10 Questions Counselors Could Ask about Culture

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By being sensitive to cultural and ethnic differences, counselors are able to help individuals overcome traumatic experiences. Maintaining sensitivity toward cultural differences in a variety of settings is a requirement that counselors must follow. Counselors can communicate with diverse clients by maintaining an awareness of cultural differences.

To learn more, check out the infographic below created by Wake Forest University’s online Master of Arts in Human Services degree program.

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Statistical Overview

In 2016, 14 percent of the U.S. population was foreign-born, whereas only five percent of the population was foreign-born in 1965. This increase in cultural diversity is noticeable in schools, workplaces, the military and many other settings. Being aware of demographics and statistics can help counselors understand any issues that may appear.

According to the U.S. Census Bureau, there were 49.7 million people of Hispanic descent, 14.4 million people of Asian descent, 39.9 million people of black descent and 200.9 million people of non-Hispanic white descent living in the U.S. in 2010.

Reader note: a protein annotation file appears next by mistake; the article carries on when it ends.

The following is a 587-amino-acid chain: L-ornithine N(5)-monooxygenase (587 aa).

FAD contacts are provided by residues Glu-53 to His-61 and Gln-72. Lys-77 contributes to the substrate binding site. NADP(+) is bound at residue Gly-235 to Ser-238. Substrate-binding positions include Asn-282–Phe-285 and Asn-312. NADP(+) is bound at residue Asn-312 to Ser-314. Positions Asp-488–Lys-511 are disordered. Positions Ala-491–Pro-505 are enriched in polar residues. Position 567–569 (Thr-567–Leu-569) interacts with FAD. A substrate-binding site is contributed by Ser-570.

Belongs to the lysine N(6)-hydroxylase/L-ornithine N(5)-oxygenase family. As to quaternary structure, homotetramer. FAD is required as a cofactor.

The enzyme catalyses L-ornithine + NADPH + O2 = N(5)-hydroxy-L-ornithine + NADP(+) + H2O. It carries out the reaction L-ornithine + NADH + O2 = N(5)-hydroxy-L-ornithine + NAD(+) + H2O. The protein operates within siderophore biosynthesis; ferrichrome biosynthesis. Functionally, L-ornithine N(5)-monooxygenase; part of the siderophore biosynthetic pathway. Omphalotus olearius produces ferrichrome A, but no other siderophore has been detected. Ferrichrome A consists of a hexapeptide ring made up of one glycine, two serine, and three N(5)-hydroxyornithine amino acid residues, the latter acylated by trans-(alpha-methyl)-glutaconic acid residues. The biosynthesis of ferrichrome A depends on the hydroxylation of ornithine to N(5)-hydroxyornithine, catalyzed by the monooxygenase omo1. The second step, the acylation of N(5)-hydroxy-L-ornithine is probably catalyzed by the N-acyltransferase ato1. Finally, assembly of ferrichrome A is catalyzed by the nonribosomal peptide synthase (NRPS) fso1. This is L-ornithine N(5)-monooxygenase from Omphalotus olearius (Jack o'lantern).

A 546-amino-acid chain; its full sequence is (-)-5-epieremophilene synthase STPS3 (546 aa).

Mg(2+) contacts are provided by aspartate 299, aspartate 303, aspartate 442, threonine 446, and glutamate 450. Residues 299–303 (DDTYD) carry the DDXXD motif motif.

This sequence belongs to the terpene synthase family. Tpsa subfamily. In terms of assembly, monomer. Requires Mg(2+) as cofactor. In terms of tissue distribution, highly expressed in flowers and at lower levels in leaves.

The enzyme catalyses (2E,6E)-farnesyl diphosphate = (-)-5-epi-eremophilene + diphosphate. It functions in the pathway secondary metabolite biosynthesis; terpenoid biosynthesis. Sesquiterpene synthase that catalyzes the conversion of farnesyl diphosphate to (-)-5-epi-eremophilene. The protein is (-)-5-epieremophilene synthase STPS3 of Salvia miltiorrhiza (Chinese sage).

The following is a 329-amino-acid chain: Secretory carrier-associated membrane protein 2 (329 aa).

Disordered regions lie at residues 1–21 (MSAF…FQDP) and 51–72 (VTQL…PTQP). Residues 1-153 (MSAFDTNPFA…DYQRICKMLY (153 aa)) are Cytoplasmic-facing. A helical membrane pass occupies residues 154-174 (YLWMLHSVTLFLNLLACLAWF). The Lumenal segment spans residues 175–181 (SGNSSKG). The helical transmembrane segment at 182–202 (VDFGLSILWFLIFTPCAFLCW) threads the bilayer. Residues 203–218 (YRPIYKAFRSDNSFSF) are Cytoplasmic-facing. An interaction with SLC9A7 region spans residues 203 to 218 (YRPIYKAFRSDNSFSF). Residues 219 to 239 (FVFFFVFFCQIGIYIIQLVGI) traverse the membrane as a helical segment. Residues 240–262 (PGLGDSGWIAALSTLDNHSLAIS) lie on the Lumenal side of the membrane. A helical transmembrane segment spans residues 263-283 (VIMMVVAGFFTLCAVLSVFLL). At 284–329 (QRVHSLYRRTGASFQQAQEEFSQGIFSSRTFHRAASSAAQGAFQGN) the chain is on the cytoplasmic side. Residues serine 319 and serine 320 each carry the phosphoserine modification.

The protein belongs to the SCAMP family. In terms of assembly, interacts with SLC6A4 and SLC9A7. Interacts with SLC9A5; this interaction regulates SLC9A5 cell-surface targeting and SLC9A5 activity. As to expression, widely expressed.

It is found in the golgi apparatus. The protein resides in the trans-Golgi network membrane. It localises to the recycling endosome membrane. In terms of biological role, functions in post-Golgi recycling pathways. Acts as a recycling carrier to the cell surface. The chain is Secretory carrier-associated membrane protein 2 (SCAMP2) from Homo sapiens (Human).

While more people from Latin America are living in the U.S. than people from Asia, projections show that Asians are immigrating at a faster rate than Latin Americans. The Hispanic population is expected to increase 167 percent by 2050, but the Asian population is expected to increase 213 percent by this time.

10 Questions to Ask a Client with a Diverse Cultural Background

1. What was your experience growing up in your family, and in what ways has this impacted your view of family and parenting today?
This question helps remove native cultural stereotypes by focusing on family life.

2. What country are you originally from, and why did you move to the U.S.?
By showing counselors how and why the individual celebrates, this questions helps them learn more about cultural traditions.

3. Tell me about some traditions, celebrations or rituals your family participates in?
This question can show counselors how the individual celebrates and why.

4. Have you ever been treated poorly because of your ethnicity, race or beliefs? If so, in what ways?
This question helps counselors guide the discussion. By discerning possible trauma, the counselor can determine whether discrimination is a source of anger for the individual.

5. Have people made incorrect assumptions about you or your family in a way that’s caused problems?
This questions allows counselors to take the initial steps in determining the cause of a problem, which could help the individual make sense of possible reasons behind others’ inaccurate assumptions.

6. What spiritual or religious beliefs are important to you and your family, and how do they impact day-to-day life?
By understanding the religious beliefs of the individual, counselors persist in being sensitive and respectful.